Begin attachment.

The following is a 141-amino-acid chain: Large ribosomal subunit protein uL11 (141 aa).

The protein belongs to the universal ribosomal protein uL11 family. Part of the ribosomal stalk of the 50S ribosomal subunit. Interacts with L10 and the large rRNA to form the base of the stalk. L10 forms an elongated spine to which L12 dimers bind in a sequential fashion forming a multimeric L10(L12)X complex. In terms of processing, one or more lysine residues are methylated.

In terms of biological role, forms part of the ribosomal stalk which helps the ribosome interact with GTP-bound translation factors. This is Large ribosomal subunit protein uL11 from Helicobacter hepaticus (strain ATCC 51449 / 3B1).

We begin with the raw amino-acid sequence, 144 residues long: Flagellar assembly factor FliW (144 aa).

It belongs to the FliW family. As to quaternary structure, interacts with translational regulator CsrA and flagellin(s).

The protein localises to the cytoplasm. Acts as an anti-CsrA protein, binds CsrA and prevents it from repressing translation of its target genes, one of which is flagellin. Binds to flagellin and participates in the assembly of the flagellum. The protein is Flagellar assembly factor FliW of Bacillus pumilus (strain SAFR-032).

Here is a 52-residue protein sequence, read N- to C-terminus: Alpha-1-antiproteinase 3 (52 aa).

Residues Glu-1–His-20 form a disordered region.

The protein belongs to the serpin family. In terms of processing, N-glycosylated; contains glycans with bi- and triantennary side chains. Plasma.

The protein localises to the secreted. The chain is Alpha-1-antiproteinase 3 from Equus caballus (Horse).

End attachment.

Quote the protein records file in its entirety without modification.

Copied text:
The following is a 141-amino-acid chain: Large ribosomal subunit protein uL11 (141 aa).

The protein belongs to the universal ribosomal protein uL11 family. Part of the ribosomal stalk of the 50S ribosomal subunit. Interacts with L10 and the large rRNA to form the base of the stalk. L10 forms an elongated spine to which L12 dimers bind in a sequential fashion forming a multimeric L10(L12)X complex. In terms of processing, one or more lysine residues are methylated.

In terms of biological role, forms part of the ribosomal stalk which helps the ribosome interact with GTP-bound translation factors. This is Large ribosomal subunit protein uL11 from Helicobacter hepaticus (strain ATCC 51449 / 3B1).

We begin with the raw amino-acid sequence, 144 residues long: Flagellar assembly factor FliW (144 aa).

It belongs to the FliW family. As to quaternary structure, interacts with translational regulator CsrA and flagellin(s).

The protein localises to the cytoplasm. Acts as an anti-CsrA protein, binds CsrA and prevents it from repressing translation of its target genes, one of which is flagellin. Binds to flagellin and participates in the assembly of the flagellum. The protein is Flagellar assembly factor FliW of Bacillus pumilus (strain SAFR-032).

Here is a 52-residue protein sequence, read N- to C-terminus: Alpha-1-antiproteinase 3 (52 aa).

Residues Glu-1–His-20 form a disordered region.

The protein belongs to the serpin family. In terms of processing, N-glycosylated; contains glycans with bi- and triantennary side chains. Plasma.

The protein localises to the secreted. The chain is Alpha-1-antiproteinase 3 from Equus caballus (Horse).